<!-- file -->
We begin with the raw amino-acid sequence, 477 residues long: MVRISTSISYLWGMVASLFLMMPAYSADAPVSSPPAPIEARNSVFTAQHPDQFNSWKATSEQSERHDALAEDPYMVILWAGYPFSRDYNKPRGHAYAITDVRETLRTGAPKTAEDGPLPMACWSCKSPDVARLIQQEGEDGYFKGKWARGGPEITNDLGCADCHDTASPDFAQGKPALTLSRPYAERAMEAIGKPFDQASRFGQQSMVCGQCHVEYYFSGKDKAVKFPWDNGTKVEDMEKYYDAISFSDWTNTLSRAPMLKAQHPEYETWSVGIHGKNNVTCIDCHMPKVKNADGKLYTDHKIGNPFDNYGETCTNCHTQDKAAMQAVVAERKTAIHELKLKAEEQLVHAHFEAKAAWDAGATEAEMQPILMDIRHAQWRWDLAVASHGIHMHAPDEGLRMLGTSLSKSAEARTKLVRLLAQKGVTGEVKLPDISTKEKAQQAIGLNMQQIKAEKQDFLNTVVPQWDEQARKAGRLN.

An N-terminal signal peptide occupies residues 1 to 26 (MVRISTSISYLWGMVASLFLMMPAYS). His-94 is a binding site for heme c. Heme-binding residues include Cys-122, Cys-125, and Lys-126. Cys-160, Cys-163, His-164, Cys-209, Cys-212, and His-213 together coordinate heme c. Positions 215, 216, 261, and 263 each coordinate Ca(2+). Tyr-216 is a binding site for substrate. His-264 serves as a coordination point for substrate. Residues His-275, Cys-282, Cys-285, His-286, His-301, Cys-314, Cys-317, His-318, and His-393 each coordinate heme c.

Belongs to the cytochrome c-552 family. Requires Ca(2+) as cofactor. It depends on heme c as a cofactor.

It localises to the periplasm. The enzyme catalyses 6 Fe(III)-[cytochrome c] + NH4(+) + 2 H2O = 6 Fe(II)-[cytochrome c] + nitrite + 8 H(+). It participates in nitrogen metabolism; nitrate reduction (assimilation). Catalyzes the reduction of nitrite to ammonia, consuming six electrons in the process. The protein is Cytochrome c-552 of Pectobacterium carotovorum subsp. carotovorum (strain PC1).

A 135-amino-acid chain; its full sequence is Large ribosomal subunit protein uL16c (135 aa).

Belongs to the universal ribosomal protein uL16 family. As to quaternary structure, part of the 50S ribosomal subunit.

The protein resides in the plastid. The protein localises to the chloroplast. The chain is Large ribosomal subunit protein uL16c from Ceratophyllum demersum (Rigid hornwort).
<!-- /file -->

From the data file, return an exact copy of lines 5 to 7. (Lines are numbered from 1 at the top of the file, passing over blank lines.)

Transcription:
A 135-amino-acid chain; its full sequence is Large ribosomal subunit protein uL16c (135 aa).

Belongs to the universal ribosomal protein uL16 family. As to quaternary structure, part of the 50S ribosomal subunit.

The protein resides in the plastid. The protein localises to the chloroplast. The chain is Large ribosomal subunit protein uL16c from Ceratophyllum demersum (Rigid hornwort).